Many scientists are aware that there is a definite connection between nutrition and disease. They perceive that a healthy lifestyle including a mostly plant-based diet, weight control and regular exercise could prevent many of today’s cancers as well as some diseases of the heart and blood vessels.
Not too many years ago we would by no means have considered chocolate and nuts to have health benefits. But studies have found that although these foods are high in fat, they contain abundant amounts of antioxidants, the protectors of our body cells, and when eaten in moderation, can be beneficial.
We all need some fat in our diet. Nutrients like vitamins E and A (includes beta-carotene) need dietary fat to be absorbed. Fat is also involved in blood pressure regulation, nervous system function, and possible reproductive capacity. People who push fat in their diets too low discover another problem–low fat food may have a high percentage of carbohydrates that can raise blood levels of triglycerides, one of the blood fats that has been associated with increased risk of stroke and heart disease. Since fat is the slowest component of food to leave the stomach, some people find when they keep fat consumption extremely low, they are hungry again soon after a meal. This can end up raising, not lowering, calorie consumption. The bottom line is: try to consume low fat or non-fat foods as part of a normal diet, but don’t go overboard with it.
Studies have linked diets high in meat, especially well-browned or charred meat, with increased risk of several cancers. Researchers have established that intense cooking creates chemicals in meat (red or white) that can increase cancer risk. Precooking in the microwave, using low temperature methods (roasting, stewing and baking) and marinating can greatly reduce this risk. But even with safer ways to cook meat, fish and poultry, studies clearly show a variety of fruits, vegetables and whole grains as a key to cancer prevention.
Although oxygen is vital to life, byproducts of oxidation called free radicals may damage body cells and promote cancer development. Antioxidants are substances that protect body cells by blocking the action of free radicals. Research in recent years has also found a link between antioxidants and heart disease. The clogging of blood vessels by fatty deposits is not just related to the amount of fatty substances in the blood, but also to how much those fats have been changed into a more dangerous form by oxidation.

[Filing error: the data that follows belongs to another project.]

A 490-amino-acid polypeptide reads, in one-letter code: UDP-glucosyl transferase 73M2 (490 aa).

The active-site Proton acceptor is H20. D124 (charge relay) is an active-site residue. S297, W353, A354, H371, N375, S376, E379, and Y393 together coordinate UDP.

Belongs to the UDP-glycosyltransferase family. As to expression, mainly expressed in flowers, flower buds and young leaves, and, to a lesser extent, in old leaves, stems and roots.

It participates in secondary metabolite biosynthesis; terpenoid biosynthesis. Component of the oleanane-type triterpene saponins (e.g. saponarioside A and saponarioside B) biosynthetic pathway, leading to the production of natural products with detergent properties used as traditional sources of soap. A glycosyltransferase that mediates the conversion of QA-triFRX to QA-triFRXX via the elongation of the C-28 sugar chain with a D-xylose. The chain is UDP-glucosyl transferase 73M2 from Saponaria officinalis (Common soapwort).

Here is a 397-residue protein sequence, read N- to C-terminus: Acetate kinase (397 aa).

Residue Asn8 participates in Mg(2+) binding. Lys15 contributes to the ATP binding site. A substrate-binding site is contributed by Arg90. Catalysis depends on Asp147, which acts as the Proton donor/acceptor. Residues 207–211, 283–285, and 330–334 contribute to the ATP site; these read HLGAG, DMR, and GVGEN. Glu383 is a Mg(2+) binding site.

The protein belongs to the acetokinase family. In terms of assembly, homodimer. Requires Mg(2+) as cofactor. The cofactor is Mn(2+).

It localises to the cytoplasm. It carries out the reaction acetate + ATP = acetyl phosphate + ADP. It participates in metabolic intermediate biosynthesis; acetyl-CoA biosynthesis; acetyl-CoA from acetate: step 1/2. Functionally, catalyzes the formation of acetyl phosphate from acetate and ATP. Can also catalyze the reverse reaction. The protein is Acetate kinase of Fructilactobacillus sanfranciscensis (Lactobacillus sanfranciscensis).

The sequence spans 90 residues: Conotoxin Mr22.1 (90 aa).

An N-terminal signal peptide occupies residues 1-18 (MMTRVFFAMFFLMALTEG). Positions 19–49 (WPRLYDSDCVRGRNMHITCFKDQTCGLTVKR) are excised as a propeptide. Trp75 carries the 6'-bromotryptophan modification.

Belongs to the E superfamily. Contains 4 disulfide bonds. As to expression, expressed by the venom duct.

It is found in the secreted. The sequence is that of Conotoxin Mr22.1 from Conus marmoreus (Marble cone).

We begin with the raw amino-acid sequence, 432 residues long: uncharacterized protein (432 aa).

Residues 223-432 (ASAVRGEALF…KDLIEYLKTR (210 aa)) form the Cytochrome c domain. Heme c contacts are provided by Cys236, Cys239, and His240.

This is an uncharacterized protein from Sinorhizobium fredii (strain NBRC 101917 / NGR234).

We may think of antioxidants as certain vitamins in supplements, but it is vital to get these vitamins by eating a variety of fruits and vegetables, because plant substances contain not only antioxidant activity but also other natural chemicals that play an important role in prevention of disease. Combining this strategy with eating a healthfully low level of fat reduces oxidation damage even further. This can be quite easily accomplished. A half cup of cooked or chopped raw fruit or vegetables, a cup of raw leafy greens, a quarter cup of dried fruit, or a six ounce glass of juice all count as one serving. Almost all vegetables, especially the intensely colored ones, have high antioxidant activity, with cooked tomatoes leading (as in sauces, soups, salsas, and ketchup). Fruits high in antioxidants are also the vibrantly colored ones, with blueberries leading.
Numerous laboratory studies have shown that certain compounds in tea, especially green tea, are powerful antioxidants. We’ve heard that tea may protect against cancer and heart disease, but the results of a study presented at the annual meeting of the American Academy of Neurology have indicated that green tea may have protective effects against Parkinson’s disease as well. It has not yet been shown in humans, and you would have to drink four or more cups of tea daily to get the benefit, but it’s something to think about.
Here is a tip sheet from the National Institutes of Health:
Egg whites/egg substitutes
Whole-wheat sandwich breads, bagels, pita bread, English muffins
Low Fat corn or flour tortillas
Emphasize vegetables, fruits, whole grains, and fat-free or low-fat dairy products
Include lean meats, poultry, fish, beans, eggs, and nuts
Limit saturated fats, sodium, and added sugars
Control portion sizes. (key to losing weight)
I am a registered pharmacist who has always been highly interested in good health, and who utilizes current knowledge and experience to achieve that objective. I believe this includes exercise, sensible eating, social interaction, and striving to keep your mental capacity. I’m not a specialist in any of these fields, but in my pharmacy career I have learned a lot. I worked in my family-owned drugstore for many years, and interacted with a variety of people and many different maladies, picking up invaluable hints and easy treatments of everyday medical issues. I want to share some of these with you, to perhaps make a difference in solving and preventing health problems. If I learned anything along the way, it’s that I can advise you when and if you should seek medical help. I also plan to share some recipes of mine that contribute to healthy eating. I am convinced that the old adage “you are what you eat” still reigns true. I’ve enjoyed my work all these years, especially counseling patients and hope that you derive some knowledge and comfort from what I have learned.
Have questions? email Lee at: firstname.lastname@example.org